Sunday, November 18, 2012


"Life is mighty chancy at any kind of trade..."
Rudyard Kipling

I don't wade swift streams any more, if I can help it, even when the best fishing is on the other side. The rocks are too slippery, the currents are too strong, my balance is too uncertain, and my old legs aren't what they used to be.

I see it as a parable: so many challenges I once took on readily are now too challenging for me. Like the psalmist, I lose sleep at night wondering how I can negotiate them (77:1-4).

But then I remember the "deeds of the LORD." I read that his "path led through the sea, his way through the mighty waters." He surged through the Red Sea as I would wade a tiny brook.

Furthermore, he "lead his people like a flock." Like a good shepherd he brought all Israel safely through the Red Sea to the other side. No one was left behind, no one was abandoned, no one was swept away.

All of us face difficult and dangerous crossings in our life-time-a transition to a new place or position, a decision to abandon a sinful practice and make a new beginning, a choice to walk a way we would rather not go, a call to venture ourselves in untried service, a retirement that takes us from prominence to a lower profile, or our final crossing through the river "bitter and cold." Yet we need not fear the dark currents for God does not fear them. His strength and courage are infinite. He will see us through.

Yet, the psalmist observes with some wonderment, he "leaves no footprints" as he accompanies us. Just as the sand in the bottom of a stream hides our footprints as soon as they are imprinted, so God's presence, as real as our own, is hidden from us. He is with us, "walking incognito," as C. S. Lewis said, and thus we may not realize he is present. But, Lewis continues, "the incognito is not hard to penetrate. The real labor is to remember, to attend," to make ourselves think about his presence; to acknowledge that he is at our side.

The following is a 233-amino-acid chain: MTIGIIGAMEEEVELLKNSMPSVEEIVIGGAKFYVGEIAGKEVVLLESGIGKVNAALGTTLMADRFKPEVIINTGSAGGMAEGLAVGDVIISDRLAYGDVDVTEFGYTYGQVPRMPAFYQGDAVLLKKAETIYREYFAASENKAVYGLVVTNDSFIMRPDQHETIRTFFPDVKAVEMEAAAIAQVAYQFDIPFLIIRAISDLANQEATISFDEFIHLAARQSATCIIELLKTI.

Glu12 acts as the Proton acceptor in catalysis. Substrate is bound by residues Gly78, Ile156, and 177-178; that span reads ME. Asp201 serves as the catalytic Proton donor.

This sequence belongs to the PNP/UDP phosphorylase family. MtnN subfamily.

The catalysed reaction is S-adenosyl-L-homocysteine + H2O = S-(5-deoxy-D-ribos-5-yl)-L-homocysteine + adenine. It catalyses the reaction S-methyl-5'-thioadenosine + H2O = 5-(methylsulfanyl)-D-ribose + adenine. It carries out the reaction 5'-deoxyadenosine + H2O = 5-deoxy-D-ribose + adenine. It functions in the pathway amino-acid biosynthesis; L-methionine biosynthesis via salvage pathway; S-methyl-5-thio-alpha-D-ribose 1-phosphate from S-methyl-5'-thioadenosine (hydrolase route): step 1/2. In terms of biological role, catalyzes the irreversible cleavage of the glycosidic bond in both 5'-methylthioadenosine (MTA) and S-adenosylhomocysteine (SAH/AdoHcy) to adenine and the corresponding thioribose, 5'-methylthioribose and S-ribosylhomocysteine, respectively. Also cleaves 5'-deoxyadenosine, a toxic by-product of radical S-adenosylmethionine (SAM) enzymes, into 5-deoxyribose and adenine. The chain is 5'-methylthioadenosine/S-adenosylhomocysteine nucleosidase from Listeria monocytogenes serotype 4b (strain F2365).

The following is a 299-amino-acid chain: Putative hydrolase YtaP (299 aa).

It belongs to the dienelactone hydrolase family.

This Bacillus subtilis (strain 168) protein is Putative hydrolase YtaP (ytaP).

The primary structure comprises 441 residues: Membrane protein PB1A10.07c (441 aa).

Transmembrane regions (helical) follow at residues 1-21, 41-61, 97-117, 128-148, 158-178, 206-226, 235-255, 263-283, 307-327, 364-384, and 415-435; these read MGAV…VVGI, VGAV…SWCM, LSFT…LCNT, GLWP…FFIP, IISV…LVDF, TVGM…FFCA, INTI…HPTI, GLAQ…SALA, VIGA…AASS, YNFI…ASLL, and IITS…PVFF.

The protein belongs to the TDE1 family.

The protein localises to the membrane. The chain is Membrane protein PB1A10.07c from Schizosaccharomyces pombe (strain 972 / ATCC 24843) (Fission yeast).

Furthermore, though we cannot see God's footprints in our crossings, he is incarnate in human agents that we can see. At the Red Sea he led Israel "through the hand of Moses and Aaron." Now, he leads us in the wise counsel of a mother, in the strong grip of a father, in the urgings of godly brother or sister, in the quiet encouragement of a caring spouse, in the gentle touch of a child.

How many hands have reached out to us-guiding us, encouraging us, strengthening us. In them we perceive the hand of our Lord leading us through deep and dangerous waters to the other side.

Hard crossings are inevitable, but our Lord has promised: "When you pass through the waters, I will be with you; and when you pass through the rivers, they will not sweep over you" (Isaiah 43:2).

I came to the swift, raging river,
And the roar held the echo of fear; 
"Oh, Lord, give me wings to fly over,
If You are, as You promised, quite near."

But He said, "Trust the grace I am giving,
All-pervasive, sufficient for you.
Take My hand-we'll face this together;
But My plan is not over, but through."

-Lee Webber


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